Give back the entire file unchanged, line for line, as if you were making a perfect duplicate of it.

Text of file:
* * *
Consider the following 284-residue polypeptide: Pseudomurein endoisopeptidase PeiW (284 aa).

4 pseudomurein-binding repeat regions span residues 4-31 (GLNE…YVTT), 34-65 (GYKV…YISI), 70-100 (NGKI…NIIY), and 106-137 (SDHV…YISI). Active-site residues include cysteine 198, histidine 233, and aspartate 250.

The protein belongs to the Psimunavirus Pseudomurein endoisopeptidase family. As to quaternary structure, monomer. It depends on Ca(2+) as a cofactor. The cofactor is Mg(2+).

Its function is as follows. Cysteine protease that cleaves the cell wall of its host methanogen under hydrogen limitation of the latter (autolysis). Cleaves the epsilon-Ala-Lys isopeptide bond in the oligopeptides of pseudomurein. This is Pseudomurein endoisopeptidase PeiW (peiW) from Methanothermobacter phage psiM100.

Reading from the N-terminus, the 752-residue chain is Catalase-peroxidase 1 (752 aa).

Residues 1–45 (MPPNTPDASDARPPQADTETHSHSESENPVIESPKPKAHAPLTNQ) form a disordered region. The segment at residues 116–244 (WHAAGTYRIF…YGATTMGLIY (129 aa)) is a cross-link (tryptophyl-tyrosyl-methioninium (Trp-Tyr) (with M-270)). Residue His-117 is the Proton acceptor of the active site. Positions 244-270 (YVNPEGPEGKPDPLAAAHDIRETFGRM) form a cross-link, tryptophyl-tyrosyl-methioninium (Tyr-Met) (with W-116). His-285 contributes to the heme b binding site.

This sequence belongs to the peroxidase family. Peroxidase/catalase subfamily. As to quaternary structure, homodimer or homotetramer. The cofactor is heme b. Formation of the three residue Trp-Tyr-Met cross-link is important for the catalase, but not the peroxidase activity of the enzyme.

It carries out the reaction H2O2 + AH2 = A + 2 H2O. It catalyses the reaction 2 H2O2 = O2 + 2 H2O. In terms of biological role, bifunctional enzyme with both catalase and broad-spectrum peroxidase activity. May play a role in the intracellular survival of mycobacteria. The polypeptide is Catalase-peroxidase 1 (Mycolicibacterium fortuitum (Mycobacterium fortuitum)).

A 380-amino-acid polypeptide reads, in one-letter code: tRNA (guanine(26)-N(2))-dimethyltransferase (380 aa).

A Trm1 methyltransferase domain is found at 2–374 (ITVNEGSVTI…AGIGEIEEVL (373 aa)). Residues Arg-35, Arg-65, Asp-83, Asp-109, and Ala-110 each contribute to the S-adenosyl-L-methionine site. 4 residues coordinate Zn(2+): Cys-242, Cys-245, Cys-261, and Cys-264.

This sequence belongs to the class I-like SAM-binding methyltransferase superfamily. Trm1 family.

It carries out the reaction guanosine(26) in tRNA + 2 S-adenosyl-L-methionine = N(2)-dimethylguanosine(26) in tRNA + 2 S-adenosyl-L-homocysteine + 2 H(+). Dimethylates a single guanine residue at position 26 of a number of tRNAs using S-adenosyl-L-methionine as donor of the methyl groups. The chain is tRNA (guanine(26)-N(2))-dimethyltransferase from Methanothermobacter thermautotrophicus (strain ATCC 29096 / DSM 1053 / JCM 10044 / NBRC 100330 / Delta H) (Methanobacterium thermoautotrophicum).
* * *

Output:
Consider the following 284-residue polypeptide: Pseudomurein endoisopeptidase PeiW (284 aa).

4 pseudomurein-binding repeat regions span residues 4-31 (GLNE…YVTT), 34-65 (GYKV…YISI), 70-100 (NGKI…NIIY), and 106-137 (SDHV…YISI). Active-site residues include cysteine 198, histidine 233, and aspartate 250.

The protein belongs to the Psimunavirus Pseudomurein endoisopeptidase family. As to quaternary structure, monomer. It depends on Ca(2+) as a cofactor. The cofactor is Mg(2+).

Its function is as follows. Cysteine protease that cleaves the cell wall of its host methanogen under hydrogen limitation of the latter (autolysis). Cleaves the epsilon-Ala-Lys isopeptide bond in the oligopeptides of pseudomurein. This is Pseudomurein endoisopeptidase PeiW (peiW) from Methanothermobacter phage psiM100.

Reading from the N-terminus, the 752-residue chain is Catalase-peroxidase 1 (752 aa).

Residues 1–45 (MPPNTPDASDARPPQADTETHSHSESENPVIESPKPKAHAPLTNQ) form a disordered region. The segment at residues 116–244 (WHAAGTYRIF…YGATTMGLIY (129 aa)) is a cross-link (tryptophyl-tyrosyl-methioninium (Trp-Tyr) (with M-270)). Residue His-117 is the Proton acceptor of the active site. Positions 244-270 (YVNPEGPEGKPDPLAAAHDIRETFGRM) form a cross-link, tryptophyl-tyrosyl-methioninium (Tyr-Met) (with W-116). His-285 contributes to the heme b binding site.

This sequence belongs to the peroxidase family. Peroxidase/catalase subfamily. As to quaternary structure, homodimer or homotetramer. The cofactor is heme b. Formation of the three residue Trp-Tyr-Met cross-link is important for the catalase, but not the peroxidase activity of the enzyme.

It carries out the reaction H2O2 + AH2 = A + 2 H2O. It catalyses the reaction 2 H2O2 = O2 + 2 H2O. In terms of biological role, bifunctional enzyme with both catalase and broad-spectrum peroxidase activity. May play a role in the intracellular survival of mycobacteria. The polypeptide is Catalase-peroxidase 1 (Mycolicibacterium fortuitum (Mycobacterium fortuitum)).

A 380-amino-acid polypeptide reads, in one-letter code: tRNA (guanine(26)-N(2))-dimethyltransferase (380 aa).

A Trm1 methyltransferase domain is found at 2–374 (ITVNEGSVTI…AGIGEIEEVL (373 aa)). Residues Arg-35, Arg-65, Asp-83, Asp-109, and Ala-110 each contribute to the S-adenosyl-L-methionine site. 4 residues coordinate Zn(2+): Cys-242, Cys-245, Cys-261, and Cys-264.

This sequence belongs to the class I-like SAM-binding methyltransferase superfamily. Trm1 family.

It carries out the reaction guanosine(26) in tRNA + 2 S-adenosyl-L-methionine = N(2)-dimethylguanosine(26) in tRNA + 2 S-adenosyl-L-homocysteine + 2 H(+). Dimethylates a single guanine residue at position 26 of a number of tRNAs using S-adenosyl-L-methionine as donor of the methyl groups. The chain is tRNA (guanine(26)-N(2))-dimethyltransferase from Methanothermobacter thermautotrophicus (strain ATCC 29096 / DSM 1053 / JCM 10044 / NBRC 100330 / Delta H) (Methanobacterium thermoautotrophicum).